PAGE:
A closing argument in a medical malpractice case is a rhetorical highwire act, requiring a good attorney to ensure jurors understand key medical concepts while arguing how those concepts apply to the the specific case at hand. Spend too much time reiterating general medical concepts and risk losing the jurors' attention. Spend too little time on those topics and risk confusing the jury as you argue the evidence. In a $10 million trial over the stroke-related death of an emergency room patient, Mary Jaye Hall's closing efficiently combined complex medical information with powerful argument to strike at the theory of plaintiff's case.
Esther Freudberg died at Martin Memorial Medical Center in 2011 from stroke-related complications. Her husband, John Freudberg, sued the hospital, as well as doctors John Gozar and Michael Ferraro, claiming their failure to take appropriate action caused his wife's death.
The trial turned on whether the physicians had acted appropriately in their treatment of Freudberg, with experts on both sides weighing in on whether the fatal complications stemming from the stroke were preventable.
McEwan, Martinez, Dukes & Hall's Mary Jaye Hall, representing Gozar, first walked jurors through what she argued was the timeline of Freudberg's stroke, quickly highlighting potentially confusing information on the effects and complications surrounding a stroke.
Using this information as a base, she attacked plaintiff's case, including what she claimed was a key theory: that lowering Freuberg's blood pressure could have prevented a hemmorhagic transformation, the fatal complication following Freudberg's stroke.
Describing the theory connecting blood pressure to hemmorhagic transformation as debunked, "old science," Hall said "From Harvard, to Yale, to the University of Miami, to Georgia, to UVA, in this courtroom they have told you hemorrhagic transformation is not a blood pressure mediated problem. It doesn't matter if the number is high, or low. It's reprofusion that you can't predict and you can't prevent," Hall said.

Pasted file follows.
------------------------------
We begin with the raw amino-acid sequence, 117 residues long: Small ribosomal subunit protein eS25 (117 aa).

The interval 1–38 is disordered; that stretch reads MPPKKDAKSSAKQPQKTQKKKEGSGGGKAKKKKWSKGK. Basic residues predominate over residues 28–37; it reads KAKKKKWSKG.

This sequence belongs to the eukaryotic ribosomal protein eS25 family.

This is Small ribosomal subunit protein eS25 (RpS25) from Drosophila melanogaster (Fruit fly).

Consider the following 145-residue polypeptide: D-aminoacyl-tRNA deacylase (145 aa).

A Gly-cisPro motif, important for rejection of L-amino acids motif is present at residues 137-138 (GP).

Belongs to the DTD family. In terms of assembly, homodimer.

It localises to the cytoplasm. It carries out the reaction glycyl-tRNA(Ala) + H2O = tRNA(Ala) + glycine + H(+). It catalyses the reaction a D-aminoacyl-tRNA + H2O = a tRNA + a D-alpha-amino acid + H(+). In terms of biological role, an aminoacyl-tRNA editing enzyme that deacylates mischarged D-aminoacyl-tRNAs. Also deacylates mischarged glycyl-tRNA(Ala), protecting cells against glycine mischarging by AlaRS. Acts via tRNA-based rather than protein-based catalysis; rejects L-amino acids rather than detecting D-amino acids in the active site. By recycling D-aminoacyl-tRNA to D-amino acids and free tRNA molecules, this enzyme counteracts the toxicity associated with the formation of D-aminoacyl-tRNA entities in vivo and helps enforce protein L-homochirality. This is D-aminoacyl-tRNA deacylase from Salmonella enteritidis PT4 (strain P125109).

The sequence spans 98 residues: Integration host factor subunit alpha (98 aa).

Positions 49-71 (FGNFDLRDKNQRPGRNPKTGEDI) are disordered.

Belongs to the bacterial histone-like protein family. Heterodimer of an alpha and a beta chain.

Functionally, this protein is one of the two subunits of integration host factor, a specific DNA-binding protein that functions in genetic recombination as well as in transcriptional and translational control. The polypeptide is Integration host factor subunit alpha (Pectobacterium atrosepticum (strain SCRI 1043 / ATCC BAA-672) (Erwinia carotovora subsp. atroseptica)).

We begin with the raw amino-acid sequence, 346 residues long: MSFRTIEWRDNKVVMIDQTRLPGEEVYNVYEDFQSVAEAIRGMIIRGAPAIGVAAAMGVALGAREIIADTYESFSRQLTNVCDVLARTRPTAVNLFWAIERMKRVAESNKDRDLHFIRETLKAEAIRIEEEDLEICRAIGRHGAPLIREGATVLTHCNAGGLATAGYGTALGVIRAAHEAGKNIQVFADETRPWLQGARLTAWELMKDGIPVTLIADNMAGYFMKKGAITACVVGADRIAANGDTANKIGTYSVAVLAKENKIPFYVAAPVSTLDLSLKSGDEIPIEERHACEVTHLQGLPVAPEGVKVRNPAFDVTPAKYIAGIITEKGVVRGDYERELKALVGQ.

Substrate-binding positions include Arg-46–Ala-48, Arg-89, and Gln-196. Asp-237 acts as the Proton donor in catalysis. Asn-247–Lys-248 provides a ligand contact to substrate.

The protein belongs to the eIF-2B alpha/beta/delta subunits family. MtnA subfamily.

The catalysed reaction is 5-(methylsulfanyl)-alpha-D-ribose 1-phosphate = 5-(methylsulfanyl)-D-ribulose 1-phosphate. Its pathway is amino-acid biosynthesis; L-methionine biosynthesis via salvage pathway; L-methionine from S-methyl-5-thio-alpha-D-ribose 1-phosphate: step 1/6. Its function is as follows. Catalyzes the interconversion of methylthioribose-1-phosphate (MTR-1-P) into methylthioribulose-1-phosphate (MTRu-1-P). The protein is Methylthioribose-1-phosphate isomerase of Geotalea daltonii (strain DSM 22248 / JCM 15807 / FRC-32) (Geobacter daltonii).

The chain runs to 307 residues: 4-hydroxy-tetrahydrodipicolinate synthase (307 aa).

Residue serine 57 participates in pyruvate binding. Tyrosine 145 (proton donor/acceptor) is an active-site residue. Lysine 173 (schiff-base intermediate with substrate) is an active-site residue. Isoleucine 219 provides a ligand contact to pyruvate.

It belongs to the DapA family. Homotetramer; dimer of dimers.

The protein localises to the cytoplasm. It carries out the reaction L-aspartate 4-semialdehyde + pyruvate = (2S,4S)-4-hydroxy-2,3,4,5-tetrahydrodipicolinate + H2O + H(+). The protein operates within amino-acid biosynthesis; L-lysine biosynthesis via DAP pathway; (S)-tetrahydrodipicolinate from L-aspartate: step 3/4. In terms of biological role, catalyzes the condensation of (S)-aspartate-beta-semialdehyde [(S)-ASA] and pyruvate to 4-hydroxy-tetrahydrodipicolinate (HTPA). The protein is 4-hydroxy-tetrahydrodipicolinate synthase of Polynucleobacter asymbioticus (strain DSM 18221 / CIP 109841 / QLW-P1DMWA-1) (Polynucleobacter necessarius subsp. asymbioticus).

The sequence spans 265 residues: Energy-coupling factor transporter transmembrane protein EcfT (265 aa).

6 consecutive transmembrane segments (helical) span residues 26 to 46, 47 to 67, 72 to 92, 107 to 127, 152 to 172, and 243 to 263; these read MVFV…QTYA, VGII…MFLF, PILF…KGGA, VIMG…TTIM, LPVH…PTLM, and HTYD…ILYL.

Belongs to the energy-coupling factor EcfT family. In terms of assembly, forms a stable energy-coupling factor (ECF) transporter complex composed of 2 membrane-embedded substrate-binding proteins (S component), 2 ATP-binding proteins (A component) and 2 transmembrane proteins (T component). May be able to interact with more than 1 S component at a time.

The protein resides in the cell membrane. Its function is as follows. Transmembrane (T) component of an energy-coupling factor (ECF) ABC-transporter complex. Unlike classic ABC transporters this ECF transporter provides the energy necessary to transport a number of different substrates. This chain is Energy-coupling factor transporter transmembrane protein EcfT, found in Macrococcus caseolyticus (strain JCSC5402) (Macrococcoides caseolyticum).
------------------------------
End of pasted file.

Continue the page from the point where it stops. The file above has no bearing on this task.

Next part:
"And when it happens, the die is cast."
Hall also used the background information she'd highlighted earlier to attack plaintiff's causation expert, Dr. Tomassina Papa-Ruggino, who described the importance of proper response to a stroke using the term "Time is brain."
"It's a cute phrase, a catch-phrase," Hall said. "It's one they hope that you will write down and forget what it really means. But that has to do with tPA (tissue plasminogen activator), the clot buster drug, that (Freudberg) was never a candidate for. Their experts say she's not a candidate for tPA. It's not an issue in this case. But they like the phrase 'Time is brain. Brain is Time,' because it sounds good.
"But it's not science. It's not the science in this case."
Throughout her closing, Hall never talks down to the jury or oversimplifies concepts for them. Relying on the background information she highlighted earlier in closings, and jurors' memory of trial testimony, Hall uses terms like "tPA," "hemmorhagic transformation," "reprofusion," with no further reminders of their meaning, confident that the jury remembers the terminiology and has not become confused. It's a tactic that allows her to spend less time rehashing general medical information and it ultimately led to a defense verdict.
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